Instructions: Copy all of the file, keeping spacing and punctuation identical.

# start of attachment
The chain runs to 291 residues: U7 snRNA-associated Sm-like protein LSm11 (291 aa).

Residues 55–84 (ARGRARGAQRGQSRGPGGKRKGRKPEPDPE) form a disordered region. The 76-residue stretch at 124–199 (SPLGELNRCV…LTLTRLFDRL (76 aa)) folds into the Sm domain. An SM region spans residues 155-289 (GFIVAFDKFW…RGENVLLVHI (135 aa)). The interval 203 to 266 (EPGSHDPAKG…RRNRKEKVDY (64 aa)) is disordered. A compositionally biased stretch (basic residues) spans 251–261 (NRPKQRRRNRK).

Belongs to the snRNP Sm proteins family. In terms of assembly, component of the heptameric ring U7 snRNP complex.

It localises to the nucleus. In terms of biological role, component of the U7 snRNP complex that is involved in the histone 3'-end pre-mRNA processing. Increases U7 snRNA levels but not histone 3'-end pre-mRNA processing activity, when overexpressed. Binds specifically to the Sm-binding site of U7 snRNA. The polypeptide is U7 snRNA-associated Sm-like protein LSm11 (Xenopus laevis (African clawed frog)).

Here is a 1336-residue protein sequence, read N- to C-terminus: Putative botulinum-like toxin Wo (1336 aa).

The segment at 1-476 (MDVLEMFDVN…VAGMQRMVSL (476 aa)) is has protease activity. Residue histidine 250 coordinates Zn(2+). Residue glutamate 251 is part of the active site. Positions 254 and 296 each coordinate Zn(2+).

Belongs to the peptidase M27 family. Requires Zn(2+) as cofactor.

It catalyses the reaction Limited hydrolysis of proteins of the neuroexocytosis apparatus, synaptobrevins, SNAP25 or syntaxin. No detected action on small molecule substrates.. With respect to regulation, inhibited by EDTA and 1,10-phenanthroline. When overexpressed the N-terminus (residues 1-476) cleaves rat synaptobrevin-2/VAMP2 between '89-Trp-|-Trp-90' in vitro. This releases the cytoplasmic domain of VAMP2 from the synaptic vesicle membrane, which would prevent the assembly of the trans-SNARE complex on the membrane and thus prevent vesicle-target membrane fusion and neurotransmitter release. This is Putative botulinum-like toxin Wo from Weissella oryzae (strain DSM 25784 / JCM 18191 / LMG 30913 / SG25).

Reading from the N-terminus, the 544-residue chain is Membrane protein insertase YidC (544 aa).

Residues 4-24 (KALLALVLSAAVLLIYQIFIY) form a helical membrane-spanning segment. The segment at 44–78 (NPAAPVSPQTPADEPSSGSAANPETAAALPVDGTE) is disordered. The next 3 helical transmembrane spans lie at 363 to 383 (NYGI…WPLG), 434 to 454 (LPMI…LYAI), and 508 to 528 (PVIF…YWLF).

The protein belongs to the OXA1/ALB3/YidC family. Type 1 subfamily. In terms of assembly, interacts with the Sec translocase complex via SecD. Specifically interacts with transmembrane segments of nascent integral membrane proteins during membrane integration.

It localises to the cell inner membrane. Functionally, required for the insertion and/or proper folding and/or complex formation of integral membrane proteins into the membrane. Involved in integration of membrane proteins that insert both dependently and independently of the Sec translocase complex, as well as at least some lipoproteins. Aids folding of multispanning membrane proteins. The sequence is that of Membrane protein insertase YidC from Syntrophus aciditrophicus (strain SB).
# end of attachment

The chain runs to 291 residues: U7 snRNA-associated Sm-like protein LSm11 (291 aa).

Residues 55–84 (ARGRARGAQRGQSRGPGGKRKGRKPEPDPE) form a disordered region. The 76-residue stretch at 124–199 (SPLGELNRCV…LTLTRLFDRL (76 aa)) folds into the Sm domain. An SM region spans residues 155-289 (GFIVAFDKFW…RGENVLLVHI (135 aa)). The interval 203 to 266 (EPGSHDPAKG…RRNRKEKVDY (64 aa)) is disordered. A compositionally biased stretch (basic residues) spans 251–261 (NRPKQRRRNRK).

Belongs to the snRNP Sm proteins family. In terms of assembly, component of the heptameric ring U7 snRNP complex.

It localises to the nucleus. In terms of biological role, component of the U7 snRNP complex that is involved in the histone 3'-end pre-mRNA processing. Increases U7 snRNA levels but not histone 3'-end pre-mRNA processing activity, when overexpressed. Binds specifically to the Sm-binding site of U7 snRNA. The polypeptide is U7 snRNA-associated Sm-like protein LSm11 (Xenopus laevis (African clawed frog)).

Here is a 1336-residue protein sequence, read N- to C-terminus: Putative botulinum-like toxin Wo (1336 aa).

The segment at 1-476 (MDVLEMFDVN…VAGMQRMVSL (476 aa)) is has protease activity. Residue histidine 250 coordinates Zn(2+). Residue glutamate 251 is part of the active site. Positions 254 and 296 each coordinate Zn(2+).

Belongs to the peptidase M27 family. Requires Zn(2+) as cofactor.

It catalyses the reaction Limited hydrolysis of proteins of the neuroexocytosis apparatus, synaptobrevins, SNAP25 or syntaxin. No detected action on small molecule substrates.. With respect to regulation, inhibited by EDTA and 1,10-phenanthroline. When overexpressed the N-terminus (residues 1-476) cleaves rat synaptobrevin-2/VAMP2 between '89-Trp-|-Trp-90' in vitro. This releases the cytoplasmic domain of VAMP2 from the synaptic vesicle membrane, which would prevent the assembly of the trans-SNARE complex on the membrane and thus prevent vesicle-target membrane fusion and neurotransmitter release. This is Putative botulinum-like toxin Wo from Weissella oryzae (strain DSM 25784 / JCM 18191 / LMG 30913 / SG25).

Reading from the N-terminus, the 544-residue chain is Membrane protein insertase YidC (544 aa).

Residues 4-24 (KALLALVLSAAVLLIYQIFIY) form a helical membrane-spanning segment. The segment at 44–78 (NPAAPVSPQTPADEPSSGSAANPETAAALPVDGTE) is disordered. The next 3 helical transmembrane spans lie at 363 to 383 (NYGI…WPLG), 434 to 454 (LPMI…LYAI), and 508 to 528 (PVIF…YWLF).

The protein belongs to the OXA1/ALB3/YidC family. Type 1 subfamily. In terms of assembly, interacts with the Sec translocase complex via SecD. Specifically interacts with transmembrane segments of nascent integral membrane proteins during membrane integration.

It localises to the cell inner membrane. Functionally, required for the insertion and/or proper folding and/or complex formation of integral membrane proteins into the membrane. Involved in integration of membrane proteins that insert both dependently and independently of the Sec translocase complex, as well as at least some lipoproteins. Aids folding of multispanning membrane proteins. The sequence is that of Membrane protein insertase YidC from Syntrophus aciditrophicus (strain SB).